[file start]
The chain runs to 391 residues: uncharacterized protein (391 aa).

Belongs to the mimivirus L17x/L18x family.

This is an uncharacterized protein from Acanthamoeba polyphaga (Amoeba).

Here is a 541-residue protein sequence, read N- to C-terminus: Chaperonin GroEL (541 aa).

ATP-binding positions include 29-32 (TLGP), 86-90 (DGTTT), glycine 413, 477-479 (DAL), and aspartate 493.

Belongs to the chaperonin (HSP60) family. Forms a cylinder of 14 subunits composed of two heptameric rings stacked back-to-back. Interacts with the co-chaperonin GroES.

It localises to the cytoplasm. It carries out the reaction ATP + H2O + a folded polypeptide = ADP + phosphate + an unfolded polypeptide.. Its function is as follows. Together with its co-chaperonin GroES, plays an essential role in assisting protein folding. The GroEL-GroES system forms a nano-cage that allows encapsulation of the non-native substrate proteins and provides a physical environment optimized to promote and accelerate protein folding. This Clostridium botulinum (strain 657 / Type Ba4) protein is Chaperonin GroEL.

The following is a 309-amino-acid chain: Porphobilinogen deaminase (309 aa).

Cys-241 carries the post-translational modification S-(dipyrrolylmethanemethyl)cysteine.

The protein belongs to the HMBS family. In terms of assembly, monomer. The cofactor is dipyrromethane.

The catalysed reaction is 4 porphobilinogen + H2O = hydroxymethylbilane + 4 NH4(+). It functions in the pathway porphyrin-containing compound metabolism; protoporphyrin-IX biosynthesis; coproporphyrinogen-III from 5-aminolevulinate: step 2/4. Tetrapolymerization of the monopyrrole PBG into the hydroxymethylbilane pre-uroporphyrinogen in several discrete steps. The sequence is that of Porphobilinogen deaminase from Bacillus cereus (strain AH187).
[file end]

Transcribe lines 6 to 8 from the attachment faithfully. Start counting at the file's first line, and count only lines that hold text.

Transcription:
Belongs to the chaperonin (HSP60) family. Forms a cylinder of 14 subunits composed of two heptameric rings stacked back-to-back. Interacts with the co-chaperonin GroES.

It localises to the cytoplasm. It carries out the reaction ATP + H2O + a folded polypeptide = ADP + phosphate + an unfolded polypeptide.. Its function is as follows. Together with its co-chaperonin GroES, plays an essential role in assisting protein folding. The GroEL-GroES system forms a nano-cage that allows encapsulation of the non-native substrate proteins and provides a physical environment optimized to promote and accelerate protein folding. This Clostridium botulinum (strain 657 / Type Ba4) protein is Chaperonin GroEL.

The following is a 309-amino-acid chain: Porphobilinogen deaminase (309 aa).